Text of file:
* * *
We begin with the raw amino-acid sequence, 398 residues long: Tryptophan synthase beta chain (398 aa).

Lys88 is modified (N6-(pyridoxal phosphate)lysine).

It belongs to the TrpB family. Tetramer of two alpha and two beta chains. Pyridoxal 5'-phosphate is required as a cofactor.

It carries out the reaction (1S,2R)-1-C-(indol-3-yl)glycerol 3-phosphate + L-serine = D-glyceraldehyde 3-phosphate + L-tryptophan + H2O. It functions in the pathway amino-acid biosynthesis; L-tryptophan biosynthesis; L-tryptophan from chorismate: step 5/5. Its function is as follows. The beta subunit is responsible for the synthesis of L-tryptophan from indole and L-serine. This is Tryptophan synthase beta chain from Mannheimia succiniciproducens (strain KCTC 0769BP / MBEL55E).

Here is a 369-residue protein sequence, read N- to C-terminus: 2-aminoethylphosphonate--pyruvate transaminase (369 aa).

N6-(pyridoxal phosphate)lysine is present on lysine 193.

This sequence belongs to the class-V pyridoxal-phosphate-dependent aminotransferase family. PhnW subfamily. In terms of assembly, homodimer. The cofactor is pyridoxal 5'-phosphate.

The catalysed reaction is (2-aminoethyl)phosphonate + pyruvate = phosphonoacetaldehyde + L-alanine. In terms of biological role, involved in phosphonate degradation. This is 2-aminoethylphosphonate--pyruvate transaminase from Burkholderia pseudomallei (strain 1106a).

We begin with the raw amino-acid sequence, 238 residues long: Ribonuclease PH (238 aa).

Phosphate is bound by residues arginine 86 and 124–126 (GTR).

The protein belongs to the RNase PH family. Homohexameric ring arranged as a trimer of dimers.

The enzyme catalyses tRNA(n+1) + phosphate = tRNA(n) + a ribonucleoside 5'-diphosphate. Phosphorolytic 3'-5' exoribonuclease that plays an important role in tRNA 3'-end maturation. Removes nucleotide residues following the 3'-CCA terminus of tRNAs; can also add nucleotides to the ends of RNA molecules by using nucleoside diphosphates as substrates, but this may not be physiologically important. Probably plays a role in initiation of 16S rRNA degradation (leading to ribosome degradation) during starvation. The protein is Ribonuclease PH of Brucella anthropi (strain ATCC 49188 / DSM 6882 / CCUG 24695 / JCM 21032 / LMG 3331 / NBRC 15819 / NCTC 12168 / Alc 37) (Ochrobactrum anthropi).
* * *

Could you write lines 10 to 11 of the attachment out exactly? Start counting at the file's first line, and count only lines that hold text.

Phosphate is bound by residues arginine 86 and 124–126 (GTR).

The protein belongs to the RNase PH family. Homohexameric ring arranged as a trimer of dimers.